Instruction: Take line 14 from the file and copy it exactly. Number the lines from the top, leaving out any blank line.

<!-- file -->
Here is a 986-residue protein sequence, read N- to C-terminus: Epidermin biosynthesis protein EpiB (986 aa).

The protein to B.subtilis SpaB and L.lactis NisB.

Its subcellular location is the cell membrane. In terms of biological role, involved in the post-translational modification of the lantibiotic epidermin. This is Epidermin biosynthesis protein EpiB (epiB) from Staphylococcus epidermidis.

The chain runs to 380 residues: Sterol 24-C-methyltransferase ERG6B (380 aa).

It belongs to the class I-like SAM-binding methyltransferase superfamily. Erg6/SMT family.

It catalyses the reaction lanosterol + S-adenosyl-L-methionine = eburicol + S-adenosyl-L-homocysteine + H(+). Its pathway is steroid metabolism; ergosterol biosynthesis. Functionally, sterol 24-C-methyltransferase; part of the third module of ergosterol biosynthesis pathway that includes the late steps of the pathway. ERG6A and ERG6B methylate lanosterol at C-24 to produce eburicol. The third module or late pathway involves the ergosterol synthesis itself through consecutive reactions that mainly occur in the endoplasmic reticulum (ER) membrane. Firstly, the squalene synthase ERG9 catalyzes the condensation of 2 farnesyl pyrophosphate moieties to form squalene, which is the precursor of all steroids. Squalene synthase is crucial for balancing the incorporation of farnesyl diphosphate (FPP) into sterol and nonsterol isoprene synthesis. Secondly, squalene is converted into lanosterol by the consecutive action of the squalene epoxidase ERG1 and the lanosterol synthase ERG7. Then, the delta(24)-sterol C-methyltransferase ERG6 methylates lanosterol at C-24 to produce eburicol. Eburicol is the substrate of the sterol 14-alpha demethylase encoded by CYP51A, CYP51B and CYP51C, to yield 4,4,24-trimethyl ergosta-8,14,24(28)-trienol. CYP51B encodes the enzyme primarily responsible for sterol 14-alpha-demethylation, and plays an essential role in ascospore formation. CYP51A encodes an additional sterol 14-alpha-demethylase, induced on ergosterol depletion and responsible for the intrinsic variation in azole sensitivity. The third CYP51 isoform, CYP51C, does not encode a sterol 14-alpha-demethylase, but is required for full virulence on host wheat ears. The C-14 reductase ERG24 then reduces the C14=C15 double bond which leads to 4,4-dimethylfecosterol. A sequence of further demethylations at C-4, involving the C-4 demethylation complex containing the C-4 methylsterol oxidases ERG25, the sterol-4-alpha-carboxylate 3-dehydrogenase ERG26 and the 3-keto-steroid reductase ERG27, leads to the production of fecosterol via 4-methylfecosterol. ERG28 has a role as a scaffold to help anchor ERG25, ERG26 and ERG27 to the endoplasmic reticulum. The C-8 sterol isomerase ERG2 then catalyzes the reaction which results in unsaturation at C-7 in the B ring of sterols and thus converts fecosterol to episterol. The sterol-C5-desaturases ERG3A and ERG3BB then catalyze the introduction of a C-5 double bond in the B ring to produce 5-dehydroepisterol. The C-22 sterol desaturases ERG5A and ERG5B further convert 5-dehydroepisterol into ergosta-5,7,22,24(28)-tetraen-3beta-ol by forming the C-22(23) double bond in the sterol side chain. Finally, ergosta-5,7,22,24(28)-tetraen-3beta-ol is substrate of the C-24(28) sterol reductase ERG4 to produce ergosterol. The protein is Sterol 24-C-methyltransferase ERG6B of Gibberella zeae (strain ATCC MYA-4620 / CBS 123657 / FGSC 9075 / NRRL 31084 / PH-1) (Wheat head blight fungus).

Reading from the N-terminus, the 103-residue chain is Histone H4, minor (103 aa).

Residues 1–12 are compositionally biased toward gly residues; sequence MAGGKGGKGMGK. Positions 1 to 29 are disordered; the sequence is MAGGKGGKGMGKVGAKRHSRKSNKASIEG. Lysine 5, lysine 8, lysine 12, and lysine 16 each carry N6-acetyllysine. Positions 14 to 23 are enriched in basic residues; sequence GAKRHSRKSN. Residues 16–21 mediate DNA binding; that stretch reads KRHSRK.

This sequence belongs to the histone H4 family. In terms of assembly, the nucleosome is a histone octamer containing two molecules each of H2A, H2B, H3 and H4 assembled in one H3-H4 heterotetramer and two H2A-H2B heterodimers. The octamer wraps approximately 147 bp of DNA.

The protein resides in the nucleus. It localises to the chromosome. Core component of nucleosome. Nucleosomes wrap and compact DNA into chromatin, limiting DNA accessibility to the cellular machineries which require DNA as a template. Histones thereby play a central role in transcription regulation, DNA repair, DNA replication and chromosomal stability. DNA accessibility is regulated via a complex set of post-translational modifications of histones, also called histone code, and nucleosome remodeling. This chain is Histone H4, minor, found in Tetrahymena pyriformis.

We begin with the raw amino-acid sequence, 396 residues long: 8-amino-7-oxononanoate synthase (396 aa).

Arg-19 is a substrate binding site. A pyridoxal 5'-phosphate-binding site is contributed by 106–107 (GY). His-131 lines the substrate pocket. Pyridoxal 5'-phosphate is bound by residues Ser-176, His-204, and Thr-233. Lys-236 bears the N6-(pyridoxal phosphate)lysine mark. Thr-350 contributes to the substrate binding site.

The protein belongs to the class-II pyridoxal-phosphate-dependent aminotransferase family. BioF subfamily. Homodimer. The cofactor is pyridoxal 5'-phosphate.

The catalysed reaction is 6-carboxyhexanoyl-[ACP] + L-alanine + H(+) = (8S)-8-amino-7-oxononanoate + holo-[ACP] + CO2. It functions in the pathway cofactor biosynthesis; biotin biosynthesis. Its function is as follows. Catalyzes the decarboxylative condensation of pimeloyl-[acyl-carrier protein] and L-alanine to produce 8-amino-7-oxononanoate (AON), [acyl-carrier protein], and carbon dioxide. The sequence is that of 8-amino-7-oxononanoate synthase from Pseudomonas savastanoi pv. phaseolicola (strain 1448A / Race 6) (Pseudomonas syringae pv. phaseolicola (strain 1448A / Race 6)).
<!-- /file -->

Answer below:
The catalysed reaction is 6-carboxyhexanoyl-[ACP] + L-alanine + H(+) = (8S)-8-amino-7-oxononanoate + holo-[ACP] + CO2. It functions in the pathway cofactor biosynthesis; biotin biosynthesis. Its function is as follows. Catalyzes the decarboxylative condensation of pimeloyl-[acyl-carrier protein] and L-alanine to produce 8-amino-7-oxononanoate (AON), [acyl-carrier protein], and carbon dioxide. The sequence is that of 8-amino-7-oxononanoate synthase from Pseudomonas savastanoi pv. phaseolicola (strain 1448A / Race 6) (Pseudomonas syringae pv. phaseolicola (strain 1448A / Race 6)).